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What's this? 5.25-inch drive bays? And five of them?? Yes, the Enthoo Primo supports optical drives, fan controllers, water cooling pumps, and whatever else you might fit in five external 5.25-inch bays.

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Looking at the top we see the usual assortment of I/O, and the USB ports each come with rubber plugs (presumably to prevent dust from entering?).

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Looking at the back we see an included 140 mm exhaust fan, and if you look closely at the bottom there are actually two ATX power supply mounts. One is open on the left side, and the other is hidden behind a removable steel panel on the right.

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The bottom of the enclosure is plastic, and offers more than the usual four rubber feet for better support and contact (this is a heavy case).

Finally, we'll take a look at the included accessories. Phanteks is as good as anyone in the business in this department, and I wasn't disappointed here:

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Not only do we have full separation of all included screws and components, but we have the outstanding little plastic organizer I first saw with the Enthoo ATX. There is also an optional side radiator bracket, which can be positioned on the back side of the enclosure where the side panel is vented.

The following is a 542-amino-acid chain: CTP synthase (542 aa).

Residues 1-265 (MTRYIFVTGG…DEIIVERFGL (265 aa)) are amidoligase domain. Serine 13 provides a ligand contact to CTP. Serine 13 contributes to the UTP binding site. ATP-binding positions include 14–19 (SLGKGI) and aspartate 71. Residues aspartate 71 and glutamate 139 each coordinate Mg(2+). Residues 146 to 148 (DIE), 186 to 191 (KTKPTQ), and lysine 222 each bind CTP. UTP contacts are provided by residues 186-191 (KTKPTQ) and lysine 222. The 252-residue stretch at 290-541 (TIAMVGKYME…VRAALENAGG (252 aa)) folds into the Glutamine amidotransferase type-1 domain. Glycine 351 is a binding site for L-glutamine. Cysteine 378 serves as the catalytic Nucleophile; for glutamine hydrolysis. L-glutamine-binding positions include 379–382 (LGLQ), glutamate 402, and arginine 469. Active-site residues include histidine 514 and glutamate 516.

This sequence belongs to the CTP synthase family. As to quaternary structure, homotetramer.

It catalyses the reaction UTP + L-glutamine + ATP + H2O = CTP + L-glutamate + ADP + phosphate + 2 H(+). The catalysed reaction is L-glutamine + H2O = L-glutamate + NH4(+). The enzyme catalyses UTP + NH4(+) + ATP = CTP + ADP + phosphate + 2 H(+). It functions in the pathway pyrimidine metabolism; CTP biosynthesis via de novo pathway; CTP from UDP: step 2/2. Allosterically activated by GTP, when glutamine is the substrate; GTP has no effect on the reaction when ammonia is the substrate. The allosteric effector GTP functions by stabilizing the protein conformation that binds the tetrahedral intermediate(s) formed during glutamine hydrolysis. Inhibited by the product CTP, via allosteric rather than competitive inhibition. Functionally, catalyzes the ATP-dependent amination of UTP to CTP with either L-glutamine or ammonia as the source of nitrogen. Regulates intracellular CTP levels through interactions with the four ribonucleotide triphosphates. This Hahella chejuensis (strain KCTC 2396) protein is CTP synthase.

Next we'll take a close look at the interior.


September 6, 2016 | 01:06 PM - Posted by HEXiT (not verified)

Hardware Canucks ‏did an aio test in this case and got 7'c difference between the case being open and closed.

so either they deliberately skewed the results to favour the aio or this case has air flow issues.
reason i mention it is my old antec 902 barely shows any variation in temps (1-2'c max) whether the case is open or not.